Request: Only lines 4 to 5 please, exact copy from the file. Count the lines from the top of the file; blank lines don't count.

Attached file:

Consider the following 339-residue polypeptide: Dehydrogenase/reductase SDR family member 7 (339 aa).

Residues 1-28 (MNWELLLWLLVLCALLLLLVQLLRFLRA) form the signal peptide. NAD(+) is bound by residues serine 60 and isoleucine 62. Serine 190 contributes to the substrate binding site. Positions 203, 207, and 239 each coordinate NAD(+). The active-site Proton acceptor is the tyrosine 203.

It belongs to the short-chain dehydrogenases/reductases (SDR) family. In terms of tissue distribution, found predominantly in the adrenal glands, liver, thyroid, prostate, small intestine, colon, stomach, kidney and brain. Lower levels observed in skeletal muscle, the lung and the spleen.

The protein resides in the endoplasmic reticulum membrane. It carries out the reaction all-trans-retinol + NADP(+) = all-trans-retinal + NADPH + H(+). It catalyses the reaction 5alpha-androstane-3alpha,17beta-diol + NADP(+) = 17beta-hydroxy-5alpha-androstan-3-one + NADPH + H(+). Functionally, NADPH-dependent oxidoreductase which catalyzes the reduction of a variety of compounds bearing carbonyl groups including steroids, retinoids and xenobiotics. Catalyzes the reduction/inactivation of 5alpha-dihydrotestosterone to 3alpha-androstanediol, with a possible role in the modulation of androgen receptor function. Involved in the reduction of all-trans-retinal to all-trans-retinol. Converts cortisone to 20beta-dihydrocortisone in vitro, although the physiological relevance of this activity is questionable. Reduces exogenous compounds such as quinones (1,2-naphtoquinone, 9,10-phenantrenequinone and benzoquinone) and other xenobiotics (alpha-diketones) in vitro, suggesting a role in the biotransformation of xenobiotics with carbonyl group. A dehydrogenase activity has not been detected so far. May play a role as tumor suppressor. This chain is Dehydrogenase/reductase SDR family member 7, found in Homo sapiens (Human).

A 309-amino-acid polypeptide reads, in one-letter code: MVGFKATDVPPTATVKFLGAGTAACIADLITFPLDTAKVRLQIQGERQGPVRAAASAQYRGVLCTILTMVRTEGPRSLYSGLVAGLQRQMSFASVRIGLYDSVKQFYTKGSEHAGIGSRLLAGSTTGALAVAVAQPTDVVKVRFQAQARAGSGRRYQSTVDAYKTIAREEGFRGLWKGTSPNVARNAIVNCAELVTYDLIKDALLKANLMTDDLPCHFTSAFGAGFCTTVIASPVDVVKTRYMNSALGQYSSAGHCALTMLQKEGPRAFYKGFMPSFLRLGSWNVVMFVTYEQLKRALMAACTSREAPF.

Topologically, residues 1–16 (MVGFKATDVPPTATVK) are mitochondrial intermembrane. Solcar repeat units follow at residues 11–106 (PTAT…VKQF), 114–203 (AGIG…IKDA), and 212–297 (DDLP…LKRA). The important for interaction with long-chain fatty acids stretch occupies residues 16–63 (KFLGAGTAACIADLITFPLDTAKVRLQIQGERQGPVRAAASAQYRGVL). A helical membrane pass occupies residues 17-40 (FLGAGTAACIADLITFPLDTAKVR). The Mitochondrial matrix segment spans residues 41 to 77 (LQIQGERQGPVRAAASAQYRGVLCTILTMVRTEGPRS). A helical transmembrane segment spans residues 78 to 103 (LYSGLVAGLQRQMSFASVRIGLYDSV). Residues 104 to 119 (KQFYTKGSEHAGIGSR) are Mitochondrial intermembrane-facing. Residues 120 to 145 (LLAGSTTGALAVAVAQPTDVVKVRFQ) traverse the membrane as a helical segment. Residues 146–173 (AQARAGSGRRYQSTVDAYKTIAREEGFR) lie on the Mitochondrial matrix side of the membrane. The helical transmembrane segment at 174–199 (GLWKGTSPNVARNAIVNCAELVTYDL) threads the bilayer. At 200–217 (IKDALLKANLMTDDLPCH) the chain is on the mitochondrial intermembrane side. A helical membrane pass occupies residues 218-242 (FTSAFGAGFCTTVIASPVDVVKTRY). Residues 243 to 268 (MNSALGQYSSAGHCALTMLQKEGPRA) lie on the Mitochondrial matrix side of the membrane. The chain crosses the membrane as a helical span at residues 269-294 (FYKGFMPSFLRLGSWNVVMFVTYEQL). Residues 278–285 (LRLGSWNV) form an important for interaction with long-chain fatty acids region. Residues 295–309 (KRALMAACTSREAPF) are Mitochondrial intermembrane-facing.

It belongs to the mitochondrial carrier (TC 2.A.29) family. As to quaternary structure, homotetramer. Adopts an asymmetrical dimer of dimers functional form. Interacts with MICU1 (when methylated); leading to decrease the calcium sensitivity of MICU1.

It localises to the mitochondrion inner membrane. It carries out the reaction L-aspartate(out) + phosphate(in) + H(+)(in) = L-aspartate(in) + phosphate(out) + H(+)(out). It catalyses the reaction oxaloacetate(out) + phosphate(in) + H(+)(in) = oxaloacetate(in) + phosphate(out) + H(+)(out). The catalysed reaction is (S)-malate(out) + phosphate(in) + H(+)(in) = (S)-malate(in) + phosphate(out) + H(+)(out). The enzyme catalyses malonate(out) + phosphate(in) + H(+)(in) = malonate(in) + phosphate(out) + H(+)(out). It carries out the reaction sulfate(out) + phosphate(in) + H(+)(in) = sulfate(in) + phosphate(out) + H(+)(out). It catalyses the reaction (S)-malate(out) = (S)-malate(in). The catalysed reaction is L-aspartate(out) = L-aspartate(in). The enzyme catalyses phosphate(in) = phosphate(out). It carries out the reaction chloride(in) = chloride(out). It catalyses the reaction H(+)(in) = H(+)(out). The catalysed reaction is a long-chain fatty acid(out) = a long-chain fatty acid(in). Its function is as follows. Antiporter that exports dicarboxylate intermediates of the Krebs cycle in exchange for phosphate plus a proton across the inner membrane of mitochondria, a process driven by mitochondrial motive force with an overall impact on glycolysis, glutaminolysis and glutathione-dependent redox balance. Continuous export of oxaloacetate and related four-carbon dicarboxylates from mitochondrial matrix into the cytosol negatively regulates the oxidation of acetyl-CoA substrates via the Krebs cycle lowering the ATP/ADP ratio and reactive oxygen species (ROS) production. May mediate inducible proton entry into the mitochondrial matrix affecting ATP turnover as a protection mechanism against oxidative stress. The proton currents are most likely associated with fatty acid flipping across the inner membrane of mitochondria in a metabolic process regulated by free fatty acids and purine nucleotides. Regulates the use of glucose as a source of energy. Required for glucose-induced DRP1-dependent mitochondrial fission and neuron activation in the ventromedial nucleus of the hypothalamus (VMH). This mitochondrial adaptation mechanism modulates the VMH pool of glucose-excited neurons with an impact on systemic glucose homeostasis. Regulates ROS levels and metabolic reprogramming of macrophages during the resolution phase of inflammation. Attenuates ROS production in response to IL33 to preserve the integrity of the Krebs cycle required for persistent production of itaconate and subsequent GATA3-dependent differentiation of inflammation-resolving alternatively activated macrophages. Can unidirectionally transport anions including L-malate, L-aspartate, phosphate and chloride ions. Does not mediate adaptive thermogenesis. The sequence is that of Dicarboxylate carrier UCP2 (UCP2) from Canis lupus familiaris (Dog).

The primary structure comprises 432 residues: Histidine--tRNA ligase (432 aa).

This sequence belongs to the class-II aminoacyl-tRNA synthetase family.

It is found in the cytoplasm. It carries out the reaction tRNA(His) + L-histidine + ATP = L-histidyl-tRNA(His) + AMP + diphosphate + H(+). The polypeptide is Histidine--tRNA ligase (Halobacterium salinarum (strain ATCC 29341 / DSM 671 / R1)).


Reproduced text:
The protein resides in the endoplasmic reticulum membrane. It carries out the reaction all-trans-retinol + NADP(+) = all-trans-retinal + NADPH + H(+). It catalyses the reaction 5alpha-androstane-3alpha,17beta-diol + NADP(+) = 17beta-hydroxy-5alpha-androstan-3-one + NADPH + H(+). Functionally, NADPH-dependent oxidoreductase which catalyzes the reduction of a variety of compounds bearing carbonyl groups including steroids, retinoids and xenobiotics. Catalyzes the reduction/inactivation of 5alpha-dihydrotestosterone to 3alpha-androstanediol, with a possible role in the modulation of androgen receptor function. Involved in the reduction of all-trans-retinal to all-trans-retinol. Converts cortisone to 20beta-dihydrocortisone in vitro, although the physiological relevance of this activity is questionable. Reduces exogenous compounds such as quinones (1,2-naphtoquinone, 9,10-phenantrenequinone and benzoquinone) and other xenobiotics (alpha-diketones) in vitro, suggesting a role in the biotransformation of xenobiotics with carbonyl group. A dehydrogenase activity has not been detected so far. May play a role as tumor suppressor. This chain is Dehydrogenase/reductase SDR family member 7, found in Homo sapiens (Human).

A 309-amino-acid polypeptide reads, in one-letter code: MVGFKATDVPPTATVKFLGAGTAACIADLITFPLDTAKVRLQIQGERQGPVRAAASAQYRGVLCTILTMVRTEGPRSLYSGLVAGLQRQMSFASVRIGLYDSVKQFYTKGSEHAGIGSRLLAGSTTGALAVAVAQPTDVVKVRFQAQARAGSGRRYQSTVDAYKTIAREEGFRGLWKGTSPNVARNAIVNCAELVTYDLIKDALLKANLMTDDLPCHFTSAFGAGFCTTVIASPVDVVKTRYMNSALGQYSSAGHCALTMLQKEGPRAFYKGFMPSFLRLGSWNVVMFVTYEQLKRALMAACTSREAPF.